ELEVEN ambulance were left queueing outside East Lancashire’s A&E yesterday - on the day watchdogs launched an investigation into the controversial hospital shake-up.

At 2.30pm yesterday, the vehicles were parked outside the Royal Blackburn Hospital, with paramedics waiting up to two hours before they could hand over their patients to hospital staff.

The delays happened as councillors from the health and scrutiny committee launched an investigation into the decision to close Burnley’s A&E and send all 999 cases to Blackburn.

If they feel the changes have made things worse, they can ask the health minister to review the matter.

A total of 26 patients arrived in just an hour and a half.

The North West Ambulance Service said the number quickly reduced over the next hour, but that pressures throughout North West hospitals had led to the backlog.

An ambulance worker, who asked to remain anonymous, said: “It’s becoming all too common a problem now, and this shows that it’s happening at normally quiet times.

“There are no beds available when you get to the hospital, so the paramedic team has to stay with the patient in the corridor until the bed managers and doctors can discharge or move people.

“That means we are off the road for up to two hours, when we should be able to arrive at hospital, hand over the patient and go.

“That results in people being moved inappropriately or discharged too early, and then they just end up back in hospital.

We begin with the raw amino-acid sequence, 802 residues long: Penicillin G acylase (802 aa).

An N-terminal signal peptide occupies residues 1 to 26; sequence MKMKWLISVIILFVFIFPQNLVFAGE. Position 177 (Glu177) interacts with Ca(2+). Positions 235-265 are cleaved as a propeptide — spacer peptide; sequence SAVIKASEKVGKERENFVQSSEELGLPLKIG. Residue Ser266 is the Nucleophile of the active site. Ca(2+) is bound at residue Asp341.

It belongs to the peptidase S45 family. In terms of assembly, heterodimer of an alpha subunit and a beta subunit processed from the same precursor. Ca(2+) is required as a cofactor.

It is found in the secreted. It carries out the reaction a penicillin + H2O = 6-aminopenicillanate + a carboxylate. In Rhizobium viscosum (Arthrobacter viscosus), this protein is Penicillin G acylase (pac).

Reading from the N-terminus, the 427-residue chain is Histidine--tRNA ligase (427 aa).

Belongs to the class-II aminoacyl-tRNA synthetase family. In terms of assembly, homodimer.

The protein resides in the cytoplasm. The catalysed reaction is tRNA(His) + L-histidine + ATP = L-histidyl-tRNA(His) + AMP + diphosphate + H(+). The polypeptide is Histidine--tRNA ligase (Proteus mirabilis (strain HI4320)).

“But it’s not a slight on the hospital as such.

"All the hospitals are struggling, but people are ending up calling an ambulance because they can’t get their GP to come out to them.

“Often, they’ve called their surgery and spoken to a receptionist who won’t send out a doctor, so they have no choice but to call us. It shouldn’t be like that.”

The service blamed increasing numbers of calls from people who did not really need ambulances had contributed to it declaring a “red alert”, using St John Ambulance volunteers to attend calls and deploying extra staff.

The NWAS worker added: “It’s becoming an absolute nightmare.

"Patients are not getting the service they deserve.”

Dr Geraint Jones, the hospital’s medical director for clinical services, said it was an ‘extremely busy afternoon’ caused by a ‘sudden surge’ of 26 patients in 90 minutes.

“Patients ranged from cardiac conditions to broken bones,” he said.

“Once again our superb staff in the emergency department and urgent care centres, linking with the whole hospital, ensured that all these patients were safe.

"We are fortunate that all the required specialists needed to deal with this complex mix of cases are all sited here in the emergency department at Royal Blackburn Hospital.”